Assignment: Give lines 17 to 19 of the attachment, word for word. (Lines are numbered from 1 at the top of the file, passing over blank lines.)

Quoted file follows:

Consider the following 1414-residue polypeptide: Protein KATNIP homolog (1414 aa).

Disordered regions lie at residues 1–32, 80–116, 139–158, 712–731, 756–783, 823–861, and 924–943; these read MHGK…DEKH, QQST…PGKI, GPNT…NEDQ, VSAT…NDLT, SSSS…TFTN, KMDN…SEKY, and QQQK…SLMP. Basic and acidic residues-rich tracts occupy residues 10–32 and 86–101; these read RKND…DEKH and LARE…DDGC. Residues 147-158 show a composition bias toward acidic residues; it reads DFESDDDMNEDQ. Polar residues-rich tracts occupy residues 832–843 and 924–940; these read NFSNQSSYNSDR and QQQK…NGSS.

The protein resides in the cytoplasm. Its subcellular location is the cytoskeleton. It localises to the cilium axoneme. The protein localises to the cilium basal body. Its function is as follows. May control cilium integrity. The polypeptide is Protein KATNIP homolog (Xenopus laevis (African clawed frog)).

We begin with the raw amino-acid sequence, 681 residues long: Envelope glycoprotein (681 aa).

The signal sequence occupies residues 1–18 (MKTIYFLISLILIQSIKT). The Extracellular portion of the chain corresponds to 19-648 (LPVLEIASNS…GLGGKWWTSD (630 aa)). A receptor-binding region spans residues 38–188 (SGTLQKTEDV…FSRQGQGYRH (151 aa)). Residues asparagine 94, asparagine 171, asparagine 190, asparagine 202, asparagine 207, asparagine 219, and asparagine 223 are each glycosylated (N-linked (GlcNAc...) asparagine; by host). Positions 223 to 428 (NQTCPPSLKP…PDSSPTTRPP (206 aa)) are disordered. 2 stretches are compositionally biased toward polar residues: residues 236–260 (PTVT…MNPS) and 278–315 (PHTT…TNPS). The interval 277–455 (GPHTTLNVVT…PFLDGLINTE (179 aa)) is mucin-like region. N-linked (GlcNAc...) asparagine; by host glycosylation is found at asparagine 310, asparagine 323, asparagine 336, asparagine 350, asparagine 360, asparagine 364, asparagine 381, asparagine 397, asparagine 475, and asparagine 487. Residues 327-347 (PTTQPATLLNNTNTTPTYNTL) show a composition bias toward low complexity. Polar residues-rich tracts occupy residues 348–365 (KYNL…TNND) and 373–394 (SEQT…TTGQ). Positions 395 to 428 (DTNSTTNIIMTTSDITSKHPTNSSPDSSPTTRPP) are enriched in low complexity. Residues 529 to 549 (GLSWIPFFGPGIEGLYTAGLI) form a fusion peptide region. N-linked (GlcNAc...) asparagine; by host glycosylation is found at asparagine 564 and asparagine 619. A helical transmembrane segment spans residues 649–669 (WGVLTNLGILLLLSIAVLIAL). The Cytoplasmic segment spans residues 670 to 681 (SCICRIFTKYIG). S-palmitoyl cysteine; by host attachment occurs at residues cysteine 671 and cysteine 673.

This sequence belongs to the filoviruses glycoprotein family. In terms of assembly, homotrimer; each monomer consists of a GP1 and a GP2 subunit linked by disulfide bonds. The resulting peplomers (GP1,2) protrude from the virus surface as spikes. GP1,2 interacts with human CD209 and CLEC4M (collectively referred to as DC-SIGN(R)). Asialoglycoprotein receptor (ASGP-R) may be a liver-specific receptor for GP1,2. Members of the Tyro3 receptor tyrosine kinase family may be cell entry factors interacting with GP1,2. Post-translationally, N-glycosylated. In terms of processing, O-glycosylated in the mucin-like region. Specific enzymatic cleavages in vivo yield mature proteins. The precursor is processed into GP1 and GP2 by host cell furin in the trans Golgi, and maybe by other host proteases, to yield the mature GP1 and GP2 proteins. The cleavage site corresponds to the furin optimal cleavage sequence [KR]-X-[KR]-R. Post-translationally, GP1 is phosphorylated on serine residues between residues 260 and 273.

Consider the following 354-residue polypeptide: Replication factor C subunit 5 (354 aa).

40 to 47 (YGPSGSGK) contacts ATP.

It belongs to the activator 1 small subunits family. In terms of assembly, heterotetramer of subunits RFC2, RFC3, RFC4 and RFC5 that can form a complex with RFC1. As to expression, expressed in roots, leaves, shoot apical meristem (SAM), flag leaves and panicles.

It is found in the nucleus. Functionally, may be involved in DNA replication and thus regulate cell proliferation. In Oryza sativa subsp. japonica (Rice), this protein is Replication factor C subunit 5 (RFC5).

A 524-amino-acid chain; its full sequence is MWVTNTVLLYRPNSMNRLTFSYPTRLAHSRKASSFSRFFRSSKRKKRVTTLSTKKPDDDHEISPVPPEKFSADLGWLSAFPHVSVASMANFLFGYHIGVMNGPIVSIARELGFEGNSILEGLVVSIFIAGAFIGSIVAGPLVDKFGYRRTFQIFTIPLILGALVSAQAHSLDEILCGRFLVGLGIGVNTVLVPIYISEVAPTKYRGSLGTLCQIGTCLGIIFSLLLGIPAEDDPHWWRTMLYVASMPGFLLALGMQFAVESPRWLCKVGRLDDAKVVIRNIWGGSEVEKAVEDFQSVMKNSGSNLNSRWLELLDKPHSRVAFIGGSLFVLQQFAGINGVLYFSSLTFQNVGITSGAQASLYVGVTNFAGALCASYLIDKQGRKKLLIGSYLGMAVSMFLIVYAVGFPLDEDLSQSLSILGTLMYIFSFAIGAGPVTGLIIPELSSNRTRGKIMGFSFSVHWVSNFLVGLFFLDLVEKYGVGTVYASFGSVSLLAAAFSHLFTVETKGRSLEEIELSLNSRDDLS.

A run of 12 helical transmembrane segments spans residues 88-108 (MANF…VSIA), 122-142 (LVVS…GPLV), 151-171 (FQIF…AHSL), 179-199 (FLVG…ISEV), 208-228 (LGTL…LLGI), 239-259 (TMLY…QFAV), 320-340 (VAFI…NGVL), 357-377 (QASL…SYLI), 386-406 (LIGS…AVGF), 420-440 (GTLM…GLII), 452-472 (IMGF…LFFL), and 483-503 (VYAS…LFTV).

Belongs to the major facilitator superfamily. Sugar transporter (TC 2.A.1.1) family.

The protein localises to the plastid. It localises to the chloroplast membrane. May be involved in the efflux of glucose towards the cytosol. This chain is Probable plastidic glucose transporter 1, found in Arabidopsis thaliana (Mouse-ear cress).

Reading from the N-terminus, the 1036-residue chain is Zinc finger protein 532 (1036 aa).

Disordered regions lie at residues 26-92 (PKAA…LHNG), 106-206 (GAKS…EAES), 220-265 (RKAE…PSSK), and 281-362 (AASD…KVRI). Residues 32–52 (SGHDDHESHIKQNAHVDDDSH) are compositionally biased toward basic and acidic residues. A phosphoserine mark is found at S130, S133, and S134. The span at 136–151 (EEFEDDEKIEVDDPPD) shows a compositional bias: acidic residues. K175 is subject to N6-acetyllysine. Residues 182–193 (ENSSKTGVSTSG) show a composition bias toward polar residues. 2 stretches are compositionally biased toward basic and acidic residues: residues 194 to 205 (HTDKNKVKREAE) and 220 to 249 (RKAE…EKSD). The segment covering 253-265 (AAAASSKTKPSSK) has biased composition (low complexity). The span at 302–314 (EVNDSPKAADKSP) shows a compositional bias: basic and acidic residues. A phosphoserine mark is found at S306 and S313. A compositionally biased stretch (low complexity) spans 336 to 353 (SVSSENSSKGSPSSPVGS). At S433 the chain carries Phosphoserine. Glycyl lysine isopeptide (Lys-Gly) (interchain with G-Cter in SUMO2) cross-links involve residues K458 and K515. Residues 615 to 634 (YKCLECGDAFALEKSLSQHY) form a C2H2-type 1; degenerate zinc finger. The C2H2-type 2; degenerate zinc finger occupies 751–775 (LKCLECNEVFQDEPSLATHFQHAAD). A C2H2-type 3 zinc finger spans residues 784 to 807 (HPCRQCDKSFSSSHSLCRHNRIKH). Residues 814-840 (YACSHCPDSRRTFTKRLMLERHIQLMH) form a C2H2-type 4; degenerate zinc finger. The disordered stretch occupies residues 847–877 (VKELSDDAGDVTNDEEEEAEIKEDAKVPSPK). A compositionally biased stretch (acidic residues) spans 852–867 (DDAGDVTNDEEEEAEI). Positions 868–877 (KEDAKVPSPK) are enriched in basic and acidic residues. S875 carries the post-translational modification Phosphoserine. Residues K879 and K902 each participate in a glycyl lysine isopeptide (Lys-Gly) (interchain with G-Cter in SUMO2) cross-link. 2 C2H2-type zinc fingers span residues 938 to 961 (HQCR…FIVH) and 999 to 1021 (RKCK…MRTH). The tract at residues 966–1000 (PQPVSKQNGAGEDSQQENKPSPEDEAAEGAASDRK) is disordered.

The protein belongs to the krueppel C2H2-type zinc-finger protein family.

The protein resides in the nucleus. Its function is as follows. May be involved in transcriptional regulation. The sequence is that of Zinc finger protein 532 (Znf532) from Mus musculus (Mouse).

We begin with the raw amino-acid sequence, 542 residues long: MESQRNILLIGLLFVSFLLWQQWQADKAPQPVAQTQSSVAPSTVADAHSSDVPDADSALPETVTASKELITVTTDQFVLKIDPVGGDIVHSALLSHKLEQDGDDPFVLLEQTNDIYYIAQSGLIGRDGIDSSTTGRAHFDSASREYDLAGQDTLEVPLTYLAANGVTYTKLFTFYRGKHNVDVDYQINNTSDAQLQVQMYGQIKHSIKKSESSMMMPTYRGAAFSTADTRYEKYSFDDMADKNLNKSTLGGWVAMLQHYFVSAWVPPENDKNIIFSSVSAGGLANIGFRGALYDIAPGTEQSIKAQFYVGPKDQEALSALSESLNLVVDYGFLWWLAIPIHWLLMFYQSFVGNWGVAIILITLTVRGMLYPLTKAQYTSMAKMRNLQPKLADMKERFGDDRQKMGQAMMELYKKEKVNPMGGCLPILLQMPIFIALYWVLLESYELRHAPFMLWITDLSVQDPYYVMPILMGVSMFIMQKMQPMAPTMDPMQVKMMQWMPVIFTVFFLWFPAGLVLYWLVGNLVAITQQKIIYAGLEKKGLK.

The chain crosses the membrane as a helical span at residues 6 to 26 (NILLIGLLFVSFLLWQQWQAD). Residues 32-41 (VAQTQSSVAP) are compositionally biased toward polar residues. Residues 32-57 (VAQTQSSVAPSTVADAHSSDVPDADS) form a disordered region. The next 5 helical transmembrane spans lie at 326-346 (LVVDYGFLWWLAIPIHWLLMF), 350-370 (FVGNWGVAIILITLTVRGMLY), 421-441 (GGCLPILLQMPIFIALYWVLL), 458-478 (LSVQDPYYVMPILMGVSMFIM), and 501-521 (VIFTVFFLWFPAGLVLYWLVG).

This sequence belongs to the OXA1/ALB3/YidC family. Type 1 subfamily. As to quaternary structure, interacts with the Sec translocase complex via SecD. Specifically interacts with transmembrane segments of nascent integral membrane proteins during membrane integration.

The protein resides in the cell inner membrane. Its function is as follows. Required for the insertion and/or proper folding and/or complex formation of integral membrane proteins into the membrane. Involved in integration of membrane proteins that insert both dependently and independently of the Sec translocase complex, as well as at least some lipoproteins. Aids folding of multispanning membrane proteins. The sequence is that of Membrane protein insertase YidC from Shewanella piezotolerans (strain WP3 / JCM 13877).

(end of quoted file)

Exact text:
The protein belongs to the krueppel C2H2-type zinc-finger protein family.

The protein resides in the nucleus. Its function is as follows. May be involved in transcriptional regulation. The sequence is that of Zinc finger protein 532 (Znf532) from Mus musculus (Mouse).

We begin with the raw amino-acid sequence, 542 residues long: MESQRNILLIGLLFVSFLLWQQWQADKAPQPVAQTQSSVAPSTVADAHSSDVPDADSALPETVTASKELITVTTDQFVLKIDPVGGDIVHSALLSHKLEQDGDDPFVLLEQTNDIYYIAQSGLIGRDGIDSSTTGRAHFDSASREYDLAGQDTLEVPLTYLAANGVTYTKLFTFYRGKHNVDVDYQINNTSDAQLQVQMYGQIKHSIKKSESSMMMPTYRGAAFSTADTRYEKYSFDDMADKNLNKSTLGGWVAMLQHYFVSAWVPPENDKNIIFSSVSAGGLANIGFRGALYDIAPGTEQSIKAQFYVGPKDQEALSALSESLNLVVDYGFLWWLAIPIHWLLMFYQSFVGNWGVAIILITLTVRGMLYPLTKAQYTSMAKMRNLQPKLADMKERFGDDRQKMGQAMMELYKKEKVNPMGGCLPILLQMPIFIALYWVLLESYELRHAPFMLWITDLSVQDPYYVMPILMGVSMFIMQKMQPMAPTMDPMQVKMMQWMPVIFTVFFLWFPAGLVLYWLVGNLVAITQQKIIYAGLEKKGLK.